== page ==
Canadians have always seen themselves as separate and distinct from their American neighbours to the south, and now they have geological proof.
New research published in April's edition of Geology shows that rock formations roughly along the same political boundary as the two North American countries formed as early as 120 million years ago.
Dr. Andrew Leier, of the Department of Geoscience at the University of Calgary, set out to prove what he thought was the obvious: because the mountains are continuous between the U.S. and Canada, the ancient river systems that flowed from these uplands were likely interconnected. In other words, during Cretaceous Period,120 million years ago, rivers should have flowed north and south between the countries, paying no mind to the modern day political border.
"I thought that I could easily show that in my research," says Leier who published a paper in Geology with co-author Dr. George Gehrels at the University of Arizona and, Leier adds, a lot of help from Cassandra Frosini, an undergraduate in geoscience at the University of Calgary.
But Leier was wrong. "I was surprised to learn the opposite, in fact, was true," he says.
A tiny piece of sediment found in sandstone called zircon helped the researchers locate where the sediments had originally formed. Knowing its current location, Leier was able to determine just how far the rivers moved it and the direction from which it came.
During the Cretaceous Period, mountains were being created all along western North America, in both Canada and the United States.
"I thought the sediment transported by ancient rivers in Montana and Utah would flow out of the mountain ranges and then north into Alberta. This is similar with how the Ganges River runs parallel to the Himalayas. Our research shows this wasn't the case," says Leier.
Leier and Gehrels used recently developed laser-based techniques to reconstruct the origin of individual sand grains that were deposited during this period in western North America. This technique has applications to the petroleum industry as well, where it can be used to aide in determining drilling locations.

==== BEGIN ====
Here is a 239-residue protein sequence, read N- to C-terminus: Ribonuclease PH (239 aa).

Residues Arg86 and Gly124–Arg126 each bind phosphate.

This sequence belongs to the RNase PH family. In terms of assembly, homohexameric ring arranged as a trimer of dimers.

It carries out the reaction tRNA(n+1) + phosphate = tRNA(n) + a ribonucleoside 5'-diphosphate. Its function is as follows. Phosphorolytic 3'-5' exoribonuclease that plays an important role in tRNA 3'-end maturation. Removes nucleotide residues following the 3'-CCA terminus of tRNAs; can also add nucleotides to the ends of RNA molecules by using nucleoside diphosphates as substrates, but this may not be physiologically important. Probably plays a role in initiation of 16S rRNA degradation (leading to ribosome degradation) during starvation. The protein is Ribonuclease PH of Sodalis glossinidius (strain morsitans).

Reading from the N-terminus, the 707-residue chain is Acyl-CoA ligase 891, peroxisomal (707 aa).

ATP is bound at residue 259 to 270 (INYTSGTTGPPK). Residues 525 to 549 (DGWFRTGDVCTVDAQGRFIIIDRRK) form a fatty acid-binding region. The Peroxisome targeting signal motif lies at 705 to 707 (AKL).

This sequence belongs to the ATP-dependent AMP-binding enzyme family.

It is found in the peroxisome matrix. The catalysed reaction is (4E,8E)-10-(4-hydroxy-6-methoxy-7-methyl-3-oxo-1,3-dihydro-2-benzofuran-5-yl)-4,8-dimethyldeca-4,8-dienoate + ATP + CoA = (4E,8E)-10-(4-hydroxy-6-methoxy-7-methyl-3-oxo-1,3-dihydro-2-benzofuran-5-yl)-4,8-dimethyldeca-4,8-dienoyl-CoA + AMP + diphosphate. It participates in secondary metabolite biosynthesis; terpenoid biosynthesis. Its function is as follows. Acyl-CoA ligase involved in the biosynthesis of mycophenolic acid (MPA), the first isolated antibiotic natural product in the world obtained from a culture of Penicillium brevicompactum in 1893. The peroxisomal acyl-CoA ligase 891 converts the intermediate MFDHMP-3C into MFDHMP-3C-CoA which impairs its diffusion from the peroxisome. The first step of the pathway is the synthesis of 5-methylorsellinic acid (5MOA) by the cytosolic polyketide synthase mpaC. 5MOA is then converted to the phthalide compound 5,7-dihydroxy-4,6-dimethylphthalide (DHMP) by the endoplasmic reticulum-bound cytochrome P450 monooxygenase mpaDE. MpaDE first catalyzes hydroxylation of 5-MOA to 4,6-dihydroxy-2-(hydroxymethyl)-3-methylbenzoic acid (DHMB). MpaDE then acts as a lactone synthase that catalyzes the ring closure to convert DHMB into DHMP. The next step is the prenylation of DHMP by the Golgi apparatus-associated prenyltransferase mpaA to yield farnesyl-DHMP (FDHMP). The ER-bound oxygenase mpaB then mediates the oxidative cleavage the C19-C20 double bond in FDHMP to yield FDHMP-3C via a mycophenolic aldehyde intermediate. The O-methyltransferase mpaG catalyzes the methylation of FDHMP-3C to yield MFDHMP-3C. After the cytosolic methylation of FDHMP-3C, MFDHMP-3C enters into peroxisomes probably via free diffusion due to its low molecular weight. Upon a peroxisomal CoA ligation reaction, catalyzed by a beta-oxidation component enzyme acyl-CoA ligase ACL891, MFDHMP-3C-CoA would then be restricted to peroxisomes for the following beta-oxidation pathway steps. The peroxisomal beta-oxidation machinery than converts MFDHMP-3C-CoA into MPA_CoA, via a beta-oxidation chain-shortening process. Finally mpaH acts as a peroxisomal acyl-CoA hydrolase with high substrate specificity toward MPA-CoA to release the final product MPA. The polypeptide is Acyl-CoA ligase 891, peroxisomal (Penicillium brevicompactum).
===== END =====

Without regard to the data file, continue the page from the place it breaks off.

Researchers found slightly different rocks, when eroded, produced slightly different zircons.
"Cretaceous sediment in the United States have a clear American signature; whereas those in the Canadian Rockies have a different and definable Canadian signature," says Leier.
"The demarcation is pretty much coincidental with the modern day border."
Also the implication of the data suggests that the rivers that flowed west to east from the mountains in the United States stayed in the United States, and those in Canada stayed in Canada.
"In other words, there is no evidence that rivers in western North America were crossing what is today the border," says Leier.
The paper, Continental-scale detrital zircon provenance signatures in Lower Cretaceous strata, western North America, published in Geology is by Andrew Leier, Department of Geoscience, University of Calgary and George Gehrels, Department of Geosciences, University of Arizona.
Leanne Yohemas | EurekAlert!